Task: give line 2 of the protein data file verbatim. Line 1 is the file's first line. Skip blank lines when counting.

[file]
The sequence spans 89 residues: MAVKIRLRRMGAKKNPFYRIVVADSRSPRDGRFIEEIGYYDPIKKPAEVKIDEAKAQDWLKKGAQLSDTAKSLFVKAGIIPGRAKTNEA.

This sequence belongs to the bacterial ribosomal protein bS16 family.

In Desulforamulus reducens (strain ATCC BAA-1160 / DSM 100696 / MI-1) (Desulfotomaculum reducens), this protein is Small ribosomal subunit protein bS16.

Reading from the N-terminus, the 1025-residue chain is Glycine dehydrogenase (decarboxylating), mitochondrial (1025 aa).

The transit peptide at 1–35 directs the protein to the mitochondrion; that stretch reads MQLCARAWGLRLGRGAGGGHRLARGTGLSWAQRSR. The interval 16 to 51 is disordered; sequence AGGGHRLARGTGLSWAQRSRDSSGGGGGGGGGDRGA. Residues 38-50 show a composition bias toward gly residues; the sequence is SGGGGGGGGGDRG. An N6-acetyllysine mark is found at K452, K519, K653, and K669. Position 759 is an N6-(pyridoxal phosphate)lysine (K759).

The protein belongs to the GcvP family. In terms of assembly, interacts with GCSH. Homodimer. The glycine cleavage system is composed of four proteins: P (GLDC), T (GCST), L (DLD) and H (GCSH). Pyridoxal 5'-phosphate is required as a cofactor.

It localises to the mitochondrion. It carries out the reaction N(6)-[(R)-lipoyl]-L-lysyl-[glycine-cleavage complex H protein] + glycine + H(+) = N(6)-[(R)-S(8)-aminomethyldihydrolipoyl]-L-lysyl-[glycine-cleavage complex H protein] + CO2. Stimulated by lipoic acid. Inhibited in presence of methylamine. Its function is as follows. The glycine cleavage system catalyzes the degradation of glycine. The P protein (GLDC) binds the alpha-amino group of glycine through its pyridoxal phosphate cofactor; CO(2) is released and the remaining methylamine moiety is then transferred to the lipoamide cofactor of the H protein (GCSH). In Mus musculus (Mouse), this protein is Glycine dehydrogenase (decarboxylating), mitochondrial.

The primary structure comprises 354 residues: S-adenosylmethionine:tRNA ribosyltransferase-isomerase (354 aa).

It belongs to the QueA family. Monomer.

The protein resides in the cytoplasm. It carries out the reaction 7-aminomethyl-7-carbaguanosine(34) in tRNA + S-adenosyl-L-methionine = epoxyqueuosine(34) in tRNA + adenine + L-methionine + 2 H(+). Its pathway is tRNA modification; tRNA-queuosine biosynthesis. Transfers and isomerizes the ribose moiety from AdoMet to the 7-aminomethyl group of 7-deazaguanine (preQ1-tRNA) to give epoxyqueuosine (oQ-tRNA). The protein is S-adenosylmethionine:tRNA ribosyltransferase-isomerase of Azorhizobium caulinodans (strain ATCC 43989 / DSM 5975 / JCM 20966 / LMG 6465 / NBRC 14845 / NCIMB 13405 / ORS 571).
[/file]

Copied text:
This sequence belongs to the bacterial ribosomal protein bS16 family.